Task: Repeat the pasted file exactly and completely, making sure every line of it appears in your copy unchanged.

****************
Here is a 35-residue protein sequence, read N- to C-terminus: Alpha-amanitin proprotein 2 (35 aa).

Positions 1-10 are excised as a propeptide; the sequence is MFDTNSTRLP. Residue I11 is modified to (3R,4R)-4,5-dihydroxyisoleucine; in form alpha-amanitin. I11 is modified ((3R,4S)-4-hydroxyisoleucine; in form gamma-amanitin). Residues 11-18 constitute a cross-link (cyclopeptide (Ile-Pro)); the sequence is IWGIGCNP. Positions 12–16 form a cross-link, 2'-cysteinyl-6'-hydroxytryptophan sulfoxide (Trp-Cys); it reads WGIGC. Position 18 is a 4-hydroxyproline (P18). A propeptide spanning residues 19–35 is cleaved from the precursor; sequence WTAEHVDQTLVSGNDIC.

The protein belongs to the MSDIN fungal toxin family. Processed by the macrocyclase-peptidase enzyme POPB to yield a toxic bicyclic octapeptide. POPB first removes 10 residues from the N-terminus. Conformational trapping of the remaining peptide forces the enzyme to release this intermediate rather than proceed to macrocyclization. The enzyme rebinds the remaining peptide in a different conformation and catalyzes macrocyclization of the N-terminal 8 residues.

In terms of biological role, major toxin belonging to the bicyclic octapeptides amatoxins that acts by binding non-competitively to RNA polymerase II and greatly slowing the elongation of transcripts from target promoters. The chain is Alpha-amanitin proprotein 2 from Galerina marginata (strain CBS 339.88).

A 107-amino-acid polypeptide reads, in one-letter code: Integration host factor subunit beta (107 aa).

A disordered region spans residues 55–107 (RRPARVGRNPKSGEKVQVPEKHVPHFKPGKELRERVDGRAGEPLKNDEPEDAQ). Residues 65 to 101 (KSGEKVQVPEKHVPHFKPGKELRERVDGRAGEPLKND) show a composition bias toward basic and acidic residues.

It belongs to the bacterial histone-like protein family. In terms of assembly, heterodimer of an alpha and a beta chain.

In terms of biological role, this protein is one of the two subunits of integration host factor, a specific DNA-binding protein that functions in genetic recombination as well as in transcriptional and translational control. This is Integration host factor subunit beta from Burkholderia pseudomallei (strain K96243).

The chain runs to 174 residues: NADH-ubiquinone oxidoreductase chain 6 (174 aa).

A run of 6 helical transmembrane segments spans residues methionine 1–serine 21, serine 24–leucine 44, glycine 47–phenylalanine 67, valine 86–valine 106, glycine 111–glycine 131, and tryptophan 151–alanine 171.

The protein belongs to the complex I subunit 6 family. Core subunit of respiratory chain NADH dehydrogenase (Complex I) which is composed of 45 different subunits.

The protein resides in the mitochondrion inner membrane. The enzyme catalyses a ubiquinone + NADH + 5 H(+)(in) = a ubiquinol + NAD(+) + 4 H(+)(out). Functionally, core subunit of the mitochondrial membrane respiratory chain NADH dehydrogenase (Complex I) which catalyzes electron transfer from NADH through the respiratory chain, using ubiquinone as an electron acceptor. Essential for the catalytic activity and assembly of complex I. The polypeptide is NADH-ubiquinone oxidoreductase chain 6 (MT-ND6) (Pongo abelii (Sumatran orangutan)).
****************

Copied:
Here is a 35-residue protein sequence, read N- to C-terminus: Alpha-amanitin proprotein 2 (35 aa).

Positions 1-10 are excised as a propeptide; the sequence is MFDTNSTRLP. Residue I11 is modified to (3R,4R)-4,5-dihydroxyisoleucine; in form alpha-amanitin. I11 is modified ((3R,4S)-4-hydroxyisoleucine; in form gamma-amanitin). Residues 11-18 constitute a cross-link (cyclopeptide (Ile-Pro)); the sequence is IWGIGCNP. Positions 12–16 form a cross-link, 2'-cysteinyl-6'-hydroxytryptophan sulfoxide (Trp-Cys); it reads WGIGC. Position 18 is a 4-hydroxyproline (P18). A propeptide spanning residues 19–35 is cleaved from the precursor; sequence WTAEHVDQTLVSGNDIC.

The protein belongs to the MSDIN fungal toxin family. Processed by the macrocyclase-peptidase enzyme POPB to yield a toxic bicyclic octapeptide. POPB first removes 10 residues from the N-terminus. Conformational trapping of the remaining peptide forces the enzyme to release this intermediate rather than proceed to macrocyclization. The enzyme rebinds the remaining peptide in a different conformation and catalyzes macrocyclization of the N-terminal 8 residues.

In terms of biological role, major toxin belonging to the bicyclic octapeptides amatoxins that acts by binding non-competitively to RNA polymerase II and greatly slowing the elongation of transcripts from target promoters. The chain is Alpha-amanitin proprotein 2 from Galerina marginata (strain CBS 339.88).

A 107-amino-acid polypeptide reads, in one-letter code: Integration host factor subunit beta (107 aa).

A disordered region spans residues 55–107 (RRPARVGRNPKSGEKVQVPEKHVPHFKPGKELRERVDGRAGEPLKNDEPEDAQ). Residues 65 to 101 (KSGEKVQVPEKHVPHFKPGKELRERVDGRAGEPLKND) show a composition bias toward basic and acidic residues.

It belongs to the bacterial histone-like protein family. In terms of assembly, heterodimer of an alpha and a beta chain.

In terms of biological role, this protein is one of the two subunits of integration host factor, a specific DNA-binding protein that functions in genetic recombination as well as in transcriptional and translational control. This is Integration host factor subunit beta from Burkholderia pseudomallei (strain K96243).

The chain runs to 174 residues: NADH-ubiquinone oxidoreductase chain 6 (174 aa).

A run of 6 helical transmembrane segments spans residues methionine 1–serine 21, serine 24–leucine 44, glycine 47–phenylalanine 67, valine 86–valine 106, glycine 111–glycine 131, and tryptophan 151–alanine 171.

The protein belongs to the complex I subunit 6 family. Core subunit of respiratory chain NADH dehydrogenase (Complex I) which is composed of 45 different subunits.

The protein resides in the mitochondrion inner membrane. The enzyme catalyses a ubiquinone + NADH + 5 H(+)(in) = a ubiquinol + NAD(+) + 4 H(+)(out). Functionally, core subunit of the mitochondrial membrane respiratory chain NADH dehydrogenase (Complex I) which catalyzes electron transfer from NADH through the respiratory chain, using ubiquinone as an electron acceptor. Essential for the catalytic activity and assembly of complex I. The polypeptide is NADH-ubiquinone oxidoreductase chain 6 (MT-ND6) (Pongo abelii (Sumatran orangutan)).